“From a structural standpoint the government has been unable to come with convincing plans to address the public transport crisis in Maputo,” he says.
A litany of solutions have been offered up that range between being a drain on public finances to being “truly lunatic”, Nuvunga says. “It results in mounting debts for the state and no service for the people,” he explains.
The Futran megaproject hatched in 2021 envisaged a swarm of cable cars suspended on rails above the city. But construction of the $250m project never began. Another plan for an automated transit system of driverless trains, the Automated Guideway Transit, also didn’t raise enough funding to get off the ground.
In 2014 the Mozambican government drew up plans to establish a Bus Rapid Transit (BRT) system. The scheme involved introducing new bus lanes and routes, articulated buses, depots around the metropolitan area, new stations, terminals and an electronic ticketing system.
The project was to be financed by the Brazilian government and built by Brazilian engineering firm Odebrecht.
But in October 2016 a corruption investigation unearthed evidence that Odebrecht had paid bribes of $900,000 to the Mozambican government for the construction of an international airport in the northern city of Nacala that suspiciously had almost no flights or passengers.
As a result, the Brazilian government suspended $4.7bn in financing for 25 public works projects in Africa and Latin America, leaving the project languishing ever since.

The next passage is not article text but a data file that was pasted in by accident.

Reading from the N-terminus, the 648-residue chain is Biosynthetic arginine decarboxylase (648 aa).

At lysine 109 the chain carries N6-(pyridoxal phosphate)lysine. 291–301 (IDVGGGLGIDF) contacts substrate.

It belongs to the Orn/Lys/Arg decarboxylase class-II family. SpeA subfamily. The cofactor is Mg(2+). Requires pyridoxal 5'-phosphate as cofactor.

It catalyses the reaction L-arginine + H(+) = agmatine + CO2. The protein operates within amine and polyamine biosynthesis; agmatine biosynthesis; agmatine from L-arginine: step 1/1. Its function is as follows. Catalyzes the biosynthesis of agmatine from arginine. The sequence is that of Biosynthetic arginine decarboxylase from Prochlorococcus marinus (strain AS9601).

Bus system gets green light
However, in August the Maputo Metropolitan Transport Agency and Maputo and Matola municipalities unveiled plans to revive the project, but this time with new financiers and greater ambitions. The BRT blueprint, which will be bankrolled by a $250m grant from the World Bank, aims to be more ambitious, catering to the region’s fast-changing realities.
Unlike the 2014 plan, which was restricted to Maputo city, the new plans span the low-income neighbourhoods of Matola and Boane, and include revamping roads, paving and weather-proofing streets, and adding drainage systems and lighting in a region historically vulnerable to climate change and flash floods.
The BRT project aims to mostly integrate the sprawling network of chapas, which have in the last decade emerged as the main form of public transport due to a lack of state-run alternatives. The chapas will be incorporated into the new transport system by restructuring the fleets to operate as safe, effective collectives, which will be provided with financing to allow them to maintain and upgrade their vehicles.
For the first time the area’s population, expected to reach 4m in 2035, will have an integrated public transport system, says the World Bank’s Arroyo.
“The MMA is now at a turning point to fulfil its potential as an engine for transformation of the country. We expect this operation will ultimately contribute to fostering changes in the way the city is growing from a congested, car-oriented city to a green, resilient, and people-oriented city, where walking and public transport are at the core of the metropolitan vision.”
Asked how the Bank will ensure the plans do not fail like their predecessors, Arroyo says they are encouraged this time around by the government’s drive for reforming the sector. Efforts such as supporting the private sector to renew the bus fleet, and introducing a digitised fare payment scheme using smartcards are planned.
“We recognise that the results require continued adaptation to succeed. The Bank’s support will build on these initial efforts by bringing international experience and technical assistance to further improve their impact.”